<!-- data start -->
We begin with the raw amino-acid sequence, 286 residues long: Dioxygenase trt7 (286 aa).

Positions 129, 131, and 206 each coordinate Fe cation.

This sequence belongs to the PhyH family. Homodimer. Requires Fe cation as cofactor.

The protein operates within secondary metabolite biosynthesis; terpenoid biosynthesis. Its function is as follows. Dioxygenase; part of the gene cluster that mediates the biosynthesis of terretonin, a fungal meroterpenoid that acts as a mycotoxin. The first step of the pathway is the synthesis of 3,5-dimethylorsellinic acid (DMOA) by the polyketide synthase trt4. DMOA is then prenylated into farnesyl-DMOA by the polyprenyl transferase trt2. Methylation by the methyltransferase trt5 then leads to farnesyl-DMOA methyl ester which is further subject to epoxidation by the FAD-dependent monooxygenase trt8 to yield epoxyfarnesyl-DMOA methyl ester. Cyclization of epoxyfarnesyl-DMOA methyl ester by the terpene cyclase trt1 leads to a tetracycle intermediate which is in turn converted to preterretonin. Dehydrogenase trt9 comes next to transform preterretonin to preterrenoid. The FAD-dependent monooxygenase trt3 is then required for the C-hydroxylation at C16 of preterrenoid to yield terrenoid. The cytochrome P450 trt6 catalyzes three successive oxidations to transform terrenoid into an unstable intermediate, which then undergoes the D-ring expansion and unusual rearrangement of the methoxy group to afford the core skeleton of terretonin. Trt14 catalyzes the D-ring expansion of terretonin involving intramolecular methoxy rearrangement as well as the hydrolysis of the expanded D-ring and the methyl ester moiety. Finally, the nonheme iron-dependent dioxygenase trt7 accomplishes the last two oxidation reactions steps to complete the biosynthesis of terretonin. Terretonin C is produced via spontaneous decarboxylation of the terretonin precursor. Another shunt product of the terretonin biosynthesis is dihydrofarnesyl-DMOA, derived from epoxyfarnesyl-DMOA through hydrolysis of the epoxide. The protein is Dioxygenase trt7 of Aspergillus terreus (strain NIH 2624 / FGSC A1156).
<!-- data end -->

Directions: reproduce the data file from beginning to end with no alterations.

We begin with the raw amino-acid sequence, 286 residues long: Dioxygenase trt7 (286 aa).

Positions 129, 131, and 206 each coordinate Fe cation.

This sequence belongs to the PhyH family. Homodimer. Requires Fe cation as cofactor.

The protein operates within secondary metabolite biosynthesis; terpenoid biosynthesis. Its function is as follows. Dioxygenase; part of the gene cluster that mediates the biosynthesis of terretonin, a fungal meroterpenoid that acts as a mycotoxin. The first step of the pathway is the synthesis of 3,5-dimethylorsellinic acid (DMOA) by the polyketide synthase trt4. DMOA is then prenylated into farnesyl-DMOA by the polyprenyl transferase trt2. Methylation by the methyltransferase trt5 then leads to farnesyl-DMOA methyl ester which is further subject to epoxidation by the FAD-dependent monooxygenase trt8 to yield epoxyfarnesyl-DMOA methyl ester. Cyclization of epoxyfarnesyl-DMOA methyl ester by the terpene cyclase trt1 leads to a tetracycle intermediate which is in turn converted to preterretonin. Dehydrogenase trt9 comes next to transform preterretonin to preterrenoid. The FAD-dependent monooxygenase trt3 is then required for the C-hydroxylation at C16 of preterrenoid to yield terrenoid. The cytochrome P450 trt6 catalyzes three successive oxidations to transform terrenoid into an unstable intermediate, which then undergoes the D-ring expansion and unusual rearrangement of the methoxy group to afford the core skeleton of terretonin. Trt14 catalyzes the D-ring expansion of terretonin involving intramolecular methoxy rearrangement as well as the hydrolysis of the expanded D-ring and the methyl ester moiety. Finally, the nonheme iron-dependent dioxygenase trt7 accomplishes the last two oxidation reactions steps to complete the biosynthesis of terretonin. Terretonin C is produced via spontaneous decarboxylation of the terretonin precursor. Another shunt product of the terretonin biosynthesis is dihydrofarnesyl-DMOA, derived from epoxyfarnesyl-DMOA through hydrolysis of the epoxide. The protein is Dioxygenase trt7 of Aspergillus terreus (strain NIH 2624 / FGSC A1156).